But if it does suck, all is not lost.
Go straight to It’s Nice That (an illustration website). Do not pass Go or collect $200. Look around there and behold the various illustration styles that people who don’t *get* art might call sucky art. All of those people get paid to make “sucky art.”
Does that make you feel better?
A couple of weeks ago an artist friend (a capital A Artist friend) invited me to Drink and Draw night. I grabbed my little sketchbook, some pencils, and my Micron pens and headed over there. When I walked into this gorgeous home, I was overwhelmed. It exuded *Artist Lives Here* and it was BEAUTIFUL.
Around the room still life arrangements were set up, and many Artists were clustered around them sketching with charcoal on giant art boards.
I sooooo didn’t feel like I fit in. Not even a tiny bit. But I stuck around because hey, this is how you learn, right?
Behold: the most sucky still life in the history of Drink and Draw ever.
See? It’s ok to suck.
I still had tons of fun chatting with (er, listening intently to) the Artists talk about shows they’d been to. At the end, one of the guys came over to me and said he saw what I was drawing and it was really good. It was different style and medium from what everyone else was using, but that was the only difference between what I was doing and what they were doing.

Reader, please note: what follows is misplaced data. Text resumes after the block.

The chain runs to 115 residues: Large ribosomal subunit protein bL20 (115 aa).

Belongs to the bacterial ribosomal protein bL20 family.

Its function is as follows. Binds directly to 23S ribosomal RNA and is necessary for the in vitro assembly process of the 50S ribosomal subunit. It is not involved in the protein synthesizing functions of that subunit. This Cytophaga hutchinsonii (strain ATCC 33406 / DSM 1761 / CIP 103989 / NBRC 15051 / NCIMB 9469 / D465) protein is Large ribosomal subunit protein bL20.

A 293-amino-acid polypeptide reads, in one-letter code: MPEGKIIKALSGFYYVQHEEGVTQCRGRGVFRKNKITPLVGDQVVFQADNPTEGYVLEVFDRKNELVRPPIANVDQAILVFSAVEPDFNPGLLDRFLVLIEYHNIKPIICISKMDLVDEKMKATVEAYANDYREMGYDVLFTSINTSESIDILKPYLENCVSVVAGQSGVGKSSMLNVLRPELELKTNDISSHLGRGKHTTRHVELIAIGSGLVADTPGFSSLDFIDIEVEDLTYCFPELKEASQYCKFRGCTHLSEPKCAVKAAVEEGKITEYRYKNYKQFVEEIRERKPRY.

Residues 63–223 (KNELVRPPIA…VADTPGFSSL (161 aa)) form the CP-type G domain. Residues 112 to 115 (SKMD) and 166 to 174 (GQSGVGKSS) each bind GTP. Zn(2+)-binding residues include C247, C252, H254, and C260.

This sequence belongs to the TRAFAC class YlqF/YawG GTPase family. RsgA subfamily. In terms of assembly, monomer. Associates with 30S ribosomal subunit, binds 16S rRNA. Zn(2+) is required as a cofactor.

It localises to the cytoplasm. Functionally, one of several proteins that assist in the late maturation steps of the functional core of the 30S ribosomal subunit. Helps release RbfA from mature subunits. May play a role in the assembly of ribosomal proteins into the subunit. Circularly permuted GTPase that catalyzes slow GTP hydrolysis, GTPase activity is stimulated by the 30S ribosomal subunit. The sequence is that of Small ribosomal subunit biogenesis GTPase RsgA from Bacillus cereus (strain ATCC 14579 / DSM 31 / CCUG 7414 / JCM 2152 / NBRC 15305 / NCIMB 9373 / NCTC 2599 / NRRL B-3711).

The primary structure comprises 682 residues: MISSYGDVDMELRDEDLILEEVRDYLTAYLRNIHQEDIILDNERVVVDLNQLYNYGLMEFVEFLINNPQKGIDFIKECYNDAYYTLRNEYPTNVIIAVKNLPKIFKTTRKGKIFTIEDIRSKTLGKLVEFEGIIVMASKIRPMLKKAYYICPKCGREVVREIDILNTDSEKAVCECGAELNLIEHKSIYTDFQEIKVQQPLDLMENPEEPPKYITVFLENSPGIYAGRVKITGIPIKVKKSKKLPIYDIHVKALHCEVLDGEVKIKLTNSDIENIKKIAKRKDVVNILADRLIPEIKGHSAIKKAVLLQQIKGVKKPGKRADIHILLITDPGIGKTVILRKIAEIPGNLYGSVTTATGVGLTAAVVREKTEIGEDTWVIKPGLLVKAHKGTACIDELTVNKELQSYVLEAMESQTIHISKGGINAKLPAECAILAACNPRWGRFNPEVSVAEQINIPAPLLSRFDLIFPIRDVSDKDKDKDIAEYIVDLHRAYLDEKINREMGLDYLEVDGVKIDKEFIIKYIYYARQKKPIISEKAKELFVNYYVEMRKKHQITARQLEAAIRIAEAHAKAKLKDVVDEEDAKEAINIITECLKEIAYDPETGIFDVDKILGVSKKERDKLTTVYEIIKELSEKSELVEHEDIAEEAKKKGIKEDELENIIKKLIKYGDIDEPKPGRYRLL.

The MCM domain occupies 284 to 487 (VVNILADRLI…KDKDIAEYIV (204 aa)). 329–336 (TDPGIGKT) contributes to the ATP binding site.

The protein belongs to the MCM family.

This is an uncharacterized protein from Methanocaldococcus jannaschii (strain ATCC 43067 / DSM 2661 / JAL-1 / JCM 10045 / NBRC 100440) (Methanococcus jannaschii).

So your art probably doesn’t suck as much as you think it does.
Now, read on.
Fourth: Here is why it’s ok that your art sucks
It’s totally ok to suck at something. Like, who said you have to be perfect (or even good) at every single thing you do? Or anything you do, for that matter?
(Especially when you’re first learning.)
Who’s holding up that yardstick?
The perfection/competency yardstick isn’t real. It lives in your head and it’s called the comparison trap.
It’s really easy to fall into the comparison trap.
There will always be someone who makes better art than you. I mean, it’s not objectively better, it’s subjectively better. You’re the only one making comparisons. Everyone else is too busy criticizing their own work to pay any attention to yours. 😉
Your brain tells you lies to keep you from growing, so it says ugly things like “your art sucks” and “their art is better.”
Maybe your art does suck.
Beauty is in the eye of the beholder.
Keep making art and it will keep improving.
The only comparison traps you should ever fall into are the ones where you compare where you are today to where you were yesterday; where you are this month compared to where you were last month; and where you are this year to where you were last year.
I promise when you do that, you’ll see growth (as long as you keep making art!).
Has anyone told you you’re brilliant lately?
YOU ARE BRILLIANT.
Now go share this with someone who thinks their art sucks and tell them to keep going.
***I’m talking about all this because I’m a Creativity Cheerleader who wants to help you live your Big Dream. Join us in our Facebook group, where we discuss art, life, the universe and everything (and I tell you all the time how amazing you are – we all need someone to hold a mirror up for us every now and then!).***